Healthy Moms

. January 15, 2013.

Bringing your new baby home from the hospital is an exciting milestone for parents. But it can also be nerve-wracking, especially for first-time moms and dads. Here are some helpful tips from local ProMedica Physicians pediatricians about caring for you and your little one after his or
her arrival.
Learning and Development
Katie Machanda, MD
When it comes to your baby’s development, remember there is a large range of what is “normal.” Try not to compare your child to other children. Ask your pediatrician about any questions or concerns you have.
Newborn babies love contrast. Try posting a drawing of a black circle on white paper at the changing table. You may find the simple drawing engages your baby as his or her vision develops. 
There is also quite a bit of data suggesting that classical music can be beneficial for your baby. It can be soothing and help regulate breathing. This is called the “Mozart effect.” Although we are unsure why classical music is calming, it may be because it is similar to the sounds your baby heard in the womb. 
There is also evidence that videos may have a negative effect on your baby’s development, particularly delaying speech. Putting a baby in front of a television is not recommended until they are two years old, and even then with limited exposure. We encourage parents to read to their baby instead, even when the baby is in utero. This helps them hear the wave and flow of language and can help with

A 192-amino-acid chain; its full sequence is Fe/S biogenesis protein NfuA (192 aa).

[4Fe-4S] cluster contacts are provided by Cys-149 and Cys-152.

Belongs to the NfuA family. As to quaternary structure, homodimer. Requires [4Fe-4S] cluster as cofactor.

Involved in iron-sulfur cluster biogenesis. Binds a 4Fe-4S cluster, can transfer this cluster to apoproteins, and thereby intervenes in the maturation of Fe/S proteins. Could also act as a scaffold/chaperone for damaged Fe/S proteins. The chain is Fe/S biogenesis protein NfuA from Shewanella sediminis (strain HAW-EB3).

language development.
Jacob Maciejewski, MD
Remember that children under four months are at a high risk for choking. They should only be fed breast milk or formula.
When it comes to sleeping, babies should be placed on their backs. A firm crib without blankets or stuffed animals will decrease the risk of suffocation. Also, as of June 2011, new federal guidelines prohibit making and selling cribs with drop-down side rails. The slats of cribs should also be no greater than 2 3/8 inches to reduce risk of injury or death.
At six months, your baby will begin to be more mobile, meaning you will have new concerns with his or her safety. Keep all medicines, household products and sharp objects out of reach, and remember that nothing is ever completely “childproof.” If an item is small enough to fit through a toilet paper roll, it could be a risk for choking.
Carmen Weeber-Morse, MD
Breastfeeding offers many benefits for moms and their babies. Breast milk is easy to digest and packed with immunity, reducing a baby’s risk for allergies, skin conditions and Sudden Infant Death Syndrome. For moms, it offers emotional satisfaction, reduced risk for some cancers and aids reducing post-partum bleeding and losing weight gained during pregnancy.
When you’re breastfeeding, be sure to eat a balanced diet, drink plenty of water and get as much rest as possible. You’ll also want to reduce your caffeine intake and continue taking your pre-natal vitamins, as well as a calcium supplement.
Health and Wellness
Christine Stahle, MD
Keep an easy-to-read digital thermometer in your home medicine cabinet. Also, saline nose drops and a nasal aspirator will come in handy for clearing your baby’s nose for relief during a cold.
To keep your baby healthy, it’s also important that you stay healthy. As an expectant mother, you’ve probably already been offered flu and pertussis (whopping cough) vaccinations by your obstetrician, but it’s a good idea to have dad get both as well. Once your baby arrives, you may want to have hand sanitizer ready during cold and flu season. And remind family and friends who are sick that they’ll have to wait until they are well to hold your baby.